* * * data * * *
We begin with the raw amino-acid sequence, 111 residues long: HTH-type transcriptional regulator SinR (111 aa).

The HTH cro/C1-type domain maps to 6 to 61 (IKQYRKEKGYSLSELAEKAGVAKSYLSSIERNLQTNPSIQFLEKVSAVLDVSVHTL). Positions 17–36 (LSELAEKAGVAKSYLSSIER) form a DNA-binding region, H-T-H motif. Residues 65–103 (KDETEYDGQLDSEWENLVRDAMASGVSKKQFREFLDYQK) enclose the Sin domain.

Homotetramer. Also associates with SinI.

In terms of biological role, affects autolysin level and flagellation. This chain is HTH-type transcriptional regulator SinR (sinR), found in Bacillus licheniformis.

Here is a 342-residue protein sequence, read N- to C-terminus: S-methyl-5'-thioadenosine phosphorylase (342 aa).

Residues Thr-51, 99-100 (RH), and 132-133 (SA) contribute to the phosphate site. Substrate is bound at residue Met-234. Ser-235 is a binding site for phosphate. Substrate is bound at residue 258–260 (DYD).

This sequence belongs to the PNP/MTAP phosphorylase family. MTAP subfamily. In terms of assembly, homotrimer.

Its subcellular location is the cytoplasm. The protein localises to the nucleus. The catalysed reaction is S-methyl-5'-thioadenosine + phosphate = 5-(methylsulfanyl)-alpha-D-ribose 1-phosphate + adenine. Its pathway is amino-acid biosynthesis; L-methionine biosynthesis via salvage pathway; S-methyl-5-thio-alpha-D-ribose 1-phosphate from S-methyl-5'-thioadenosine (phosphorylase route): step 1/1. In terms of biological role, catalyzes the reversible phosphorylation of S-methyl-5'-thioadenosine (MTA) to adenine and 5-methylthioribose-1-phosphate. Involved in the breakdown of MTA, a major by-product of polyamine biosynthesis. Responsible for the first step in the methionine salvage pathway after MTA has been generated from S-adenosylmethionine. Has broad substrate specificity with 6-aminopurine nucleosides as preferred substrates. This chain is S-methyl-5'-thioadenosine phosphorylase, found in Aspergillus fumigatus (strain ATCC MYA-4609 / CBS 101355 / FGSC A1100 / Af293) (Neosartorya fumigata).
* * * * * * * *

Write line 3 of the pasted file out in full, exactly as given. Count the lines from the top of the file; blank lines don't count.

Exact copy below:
Homotetramer. Also associates with SinI.